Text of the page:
Spanish Style: Mad about Malaga by Tash South

As the nights draw in and the mercury slowly falls, it's sadly time to admit that the Summer of 2016 is on its' way out. To say goodbye, I've put together this bumper blog, crammed full of sunny images, to bid farewell to balmy Summer days... until next year.

This Summer of 2016 we decided to do something new - hire a huge villa in Malaga for my husband's entire extended family - 14 in total!

Holidaying in a group definitely has its' advantages - as a large group, we were able to secure an absolutely amazing eight bedroom Spanish villa, which was so gorgeous and photogenic that it inspired me to write this post.

The handsome Hacienda Clavero

A brief history of Malaga

Malaga Central

Malaga Marina

Malaga is one of the oldest cities in the world with close to three thousand years of history. Over the centuries, the port was used to export oil, raisins, wine and salted fish and meat. It is the sixth largest city in Spain, and enjoys the warmest winters in Europe, with average temperatures of around 17C from December to February.

Various natural disasters including earthquakes, plagues and failed harvests hit Malaga in the early 20C and political instability in this period culminated with the Spanish civil war. Malaga suffered terribly during the Civil War, eventually falling to pro-Franco forces on February 8, 1937.

The 1950s were the beginnings of new era for Malaga and the Costa del Sol. Tourism was just beginning to take hold and proving to be an invaluable injection into the local economy.

Wandering around Malaga today is like walking around an open air museum with Phoenician, Roman, Moorish and Christian influences. This rich artistic heritage has placed Malaga firmly on the map as a cultural tourist destination.

Hacienda Clavero

The villa we stayed at was called Hacienda Clavero, which has been owned by the same family for many decades. It's location is up in the hills, about a 15 minute walk from the beach.

The front of Hacienda Clavero

The entrance way with decorative stonework and gates.

The grand gates leading to the entrance.

The grand gates leading to the entrance.

The entrance hallway with traditional tiling and lanterns.

The villa is built in a grand Spanish style and I could tell that much care and pride has been taken in it's upkeep over the years.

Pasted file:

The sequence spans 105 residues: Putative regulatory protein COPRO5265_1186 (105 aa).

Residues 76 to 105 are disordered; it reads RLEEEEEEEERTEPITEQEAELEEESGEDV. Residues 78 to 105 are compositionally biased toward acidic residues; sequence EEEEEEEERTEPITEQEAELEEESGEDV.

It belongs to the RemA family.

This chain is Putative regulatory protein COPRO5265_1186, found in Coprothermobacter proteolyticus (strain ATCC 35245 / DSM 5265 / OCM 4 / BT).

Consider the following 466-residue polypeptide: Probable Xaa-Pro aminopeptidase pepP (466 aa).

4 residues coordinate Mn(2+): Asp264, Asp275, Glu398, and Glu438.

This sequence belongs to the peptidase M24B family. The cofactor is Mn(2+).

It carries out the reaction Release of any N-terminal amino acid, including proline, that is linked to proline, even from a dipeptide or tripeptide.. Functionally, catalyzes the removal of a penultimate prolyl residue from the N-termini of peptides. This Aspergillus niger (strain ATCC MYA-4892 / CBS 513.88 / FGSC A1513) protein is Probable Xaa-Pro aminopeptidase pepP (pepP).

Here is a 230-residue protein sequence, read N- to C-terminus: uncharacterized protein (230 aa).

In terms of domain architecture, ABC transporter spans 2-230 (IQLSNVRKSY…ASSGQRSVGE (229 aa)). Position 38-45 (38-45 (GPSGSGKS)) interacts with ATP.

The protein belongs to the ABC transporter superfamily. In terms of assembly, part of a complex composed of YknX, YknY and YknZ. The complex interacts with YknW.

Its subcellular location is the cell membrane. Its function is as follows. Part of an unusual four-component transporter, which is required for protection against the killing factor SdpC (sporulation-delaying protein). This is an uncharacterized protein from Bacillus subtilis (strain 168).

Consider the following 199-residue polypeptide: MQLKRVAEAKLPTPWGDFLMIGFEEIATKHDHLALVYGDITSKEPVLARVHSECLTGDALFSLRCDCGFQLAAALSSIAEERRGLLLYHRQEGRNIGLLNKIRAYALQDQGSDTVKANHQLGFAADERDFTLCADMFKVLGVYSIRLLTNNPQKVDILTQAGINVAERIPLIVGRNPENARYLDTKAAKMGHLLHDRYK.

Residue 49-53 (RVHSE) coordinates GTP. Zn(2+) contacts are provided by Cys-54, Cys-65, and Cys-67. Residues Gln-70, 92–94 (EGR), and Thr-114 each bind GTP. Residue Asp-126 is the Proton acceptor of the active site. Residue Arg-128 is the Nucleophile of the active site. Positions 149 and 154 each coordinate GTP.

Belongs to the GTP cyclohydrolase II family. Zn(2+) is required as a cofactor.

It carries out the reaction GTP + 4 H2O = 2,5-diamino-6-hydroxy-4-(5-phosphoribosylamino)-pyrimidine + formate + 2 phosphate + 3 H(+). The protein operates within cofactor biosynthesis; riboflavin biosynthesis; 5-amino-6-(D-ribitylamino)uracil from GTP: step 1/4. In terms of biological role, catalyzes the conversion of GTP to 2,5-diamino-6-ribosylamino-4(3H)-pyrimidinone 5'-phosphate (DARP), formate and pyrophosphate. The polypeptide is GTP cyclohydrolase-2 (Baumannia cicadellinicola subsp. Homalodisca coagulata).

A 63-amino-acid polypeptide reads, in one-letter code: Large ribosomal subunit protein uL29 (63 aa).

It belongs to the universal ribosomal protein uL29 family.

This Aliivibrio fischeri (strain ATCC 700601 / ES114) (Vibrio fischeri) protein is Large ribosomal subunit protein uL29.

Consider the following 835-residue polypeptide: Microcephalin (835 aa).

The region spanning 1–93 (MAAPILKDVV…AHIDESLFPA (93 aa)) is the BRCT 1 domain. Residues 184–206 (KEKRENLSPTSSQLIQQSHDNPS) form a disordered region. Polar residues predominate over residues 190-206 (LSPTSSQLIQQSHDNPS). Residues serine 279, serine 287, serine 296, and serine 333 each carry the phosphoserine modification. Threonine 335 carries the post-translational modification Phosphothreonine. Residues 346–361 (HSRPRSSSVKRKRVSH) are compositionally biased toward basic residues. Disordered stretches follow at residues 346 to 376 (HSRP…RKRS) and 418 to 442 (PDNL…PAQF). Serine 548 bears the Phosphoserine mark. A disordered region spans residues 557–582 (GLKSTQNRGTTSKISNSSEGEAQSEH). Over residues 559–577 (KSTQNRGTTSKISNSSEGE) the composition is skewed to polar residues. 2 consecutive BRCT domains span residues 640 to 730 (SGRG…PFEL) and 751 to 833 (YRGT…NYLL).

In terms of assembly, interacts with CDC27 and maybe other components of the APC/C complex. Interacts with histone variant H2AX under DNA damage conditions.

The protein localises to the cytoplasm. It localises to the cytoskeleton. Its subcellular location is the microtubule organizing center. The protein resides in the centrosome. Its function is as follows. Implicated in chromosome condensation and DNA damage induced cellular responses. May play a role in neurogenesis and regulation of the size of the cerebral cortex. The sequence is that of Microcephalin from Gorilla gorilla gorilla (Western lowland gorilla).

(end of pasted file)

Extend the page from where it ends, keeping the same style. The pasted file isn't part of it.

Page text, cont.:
Wrought iron detailing on the balconies, windows and gates.

One of the stunning views from Hacienda Clavero

Spanish building style is based on Moorish and Mediterranean architecture and these evocative homes are sometimes called 'Spanish Eclectic' houses in honor of their diverse influences.

The sight-line as you enter the villa draws the eye all the way through the arches to the central courtyard and beyond - to the swimming pool and outdoor kitchen at the rear.

Dark wood banisters and cool marble stairs alongside traditional art and lighting.

A hallway styled in white and dark wood overlooks the central courtyard.

The layouts of Spanish homes are all about making family, friends, and entertaining, comfortable and relaxed. Homes are often arranged around a central courtyard, where shaded galleries block the sun and provide an outdoor living space or kitchen for al fresco dining. More elaborate homes feature towers or turrets, romantic balconies, columns, and wrought iron details. The thick masonry walls coated in stucco and red tile roofs are designed to keep the interior cool.

The central courtyard of Hacienda Clavero

Classic Spanish shutters in red.

The Hacienda is designed so that all the arches line up in perfect symmetry.

Traditional shutters keep the interior cool.

The spiral stairwell leading to the cellar.

Beautiful furniture in the outdoor living area.

A traditional stove in the outdoor kitchen.

Tapas bowls grouped together create a simple display.

Pretty blue details on the sangria jug and bowl.

A beautiful bowl in a traditional pattern.

Traditional Spanish Tiles

How could I write anything on Spain without mentioning the tiles! Even throughout just this one house, many, many great examples could be seen, each room had a different tiled floor, varying in design, colour and finish. Spain has long been an exporter of fabulous tiles and again, the Moorish influences can clearly be seen.

The tiles on the entrance gate pillars tell a story about bull fighting.

The lobby has this striking rectangular design in blue and browns.

An arrow layout dominates the dining room floor.

Even the laundry room isn't left out with these retro-feel tiles!

An abstract layout adorns the floor of the hallway that overlooks the central courtyard.

Maximum drama in one of the en-suite bathrooms with these floor-to-ceiling crimson 3D effect tiles.

Love the tiny blue pops amongst the greys and white.

Outdoor tiling with a more traditional feel.


Although I always find it sad to see the Summer go, it is nice to look forward to the colours of Autumn and preparing a cozy interior for the colder months - which I'll be writing about more in my next post.


All photos my own.
Hacienda Clavero is available on Air BnB.